Given a random GW backup how can you tell what version is was from?

In my on going saga with looking at this client’s backup that I restored to my 8.1.3 system I was hit (but didn’t realize for a couple of hours) with java.sql.SQLException after migration 7.9 to 8.1 and with SQL Server 2005 Database Connection

I didn’t know that this was a thing as I was restoring onto a system with MS SQL 2019.

It would have saved me a large amount of frustration and stress if I knew what version of Ignition the backup was made from.

So given a random GW backup, how do I know what version of Ignition it was made from, so that I can restore it to a matching system?

Someone beat you to asking by 2 hours :slight_smile:

That’s because I spent the last 2 $&%^$^ hours trying to understand why I couldn’t get my DB connection to work :rofl:

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I just looked at the backup I have, and it’s 8.1.2. Now I’m confused as to how an upgrade from 8.1.2 to 8.1.3 could have triggered that issue :thinking:

If the source of the backup never fixed their install after upgrade…

But it’s a working system. :thinking:

Although their DB connector has name of the form “Host-SQL2K8”, which is kind of worrying to me if they are still using 2K8.

JDBC drivers aren’t part of a backup, I would guess that they have a different/older JDBC driver installed than you do.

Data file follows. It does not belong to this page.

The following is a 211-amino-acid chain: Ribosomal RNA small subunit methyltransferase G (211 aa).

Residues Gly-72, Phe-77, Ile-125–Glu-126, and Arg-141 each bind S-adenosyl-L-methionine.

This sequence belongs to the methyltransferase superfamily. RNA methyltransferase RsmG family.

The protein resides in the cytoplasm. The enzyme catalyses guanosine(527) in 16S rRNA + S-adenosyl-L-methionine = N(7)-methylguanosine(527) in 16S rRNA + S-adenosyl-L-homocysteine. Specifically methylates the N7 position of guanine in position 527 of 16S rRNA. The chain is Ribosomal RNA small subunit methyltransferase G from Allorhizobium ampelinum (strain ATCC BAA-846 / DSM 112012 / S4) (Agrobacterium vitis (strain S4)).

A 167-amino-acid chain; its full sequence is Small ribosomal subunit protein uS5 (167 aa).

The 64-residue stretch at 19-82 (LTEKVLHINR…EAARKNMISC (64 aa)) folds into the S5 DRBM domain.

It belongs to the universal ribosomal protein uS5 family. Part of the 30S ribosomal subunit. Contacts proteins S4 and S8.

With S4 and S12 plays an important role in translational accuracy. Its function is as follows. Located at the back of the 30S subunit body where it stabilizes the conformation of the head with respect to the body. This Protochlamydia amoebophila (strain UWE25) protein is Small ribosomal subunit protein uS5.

That’s what puzzles me. If I have a fresh 8.1.3 install and restore a project, because the drivers aren’t included, I would have expected the restored project to use the drivers in the new system and not cause an issue.

But instead a had a crash and burn situation and only recovered by manually constructing the DB connector in the new system and then extracting the project from the backup and only importing that.

JDBC drivers are part of a backup, deliberately - under the assumption that it’s better to maintain old drivers forever (and only update when manually applied) than to ‘suddenly’ break on an Ignition update.


Well then maybe that’s why it exploded? Old JDBC driver + new SQL Server on the machine he restored to?

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So it becomes a trade off between which system you want to break. I would guess that for a typical site would change DBs less often than you change Ignition installations, so that it would make sense not to break the DB connection on an upgrade.

But from the point of view of someone who looks at a variety of systems from different clients, it makes the DB version a hidden dependency that I need to know about.

Which then raises the question - From a random GW backup, how do I identify these hidden dependencies?

Same way you find the version–unzip the backup and look.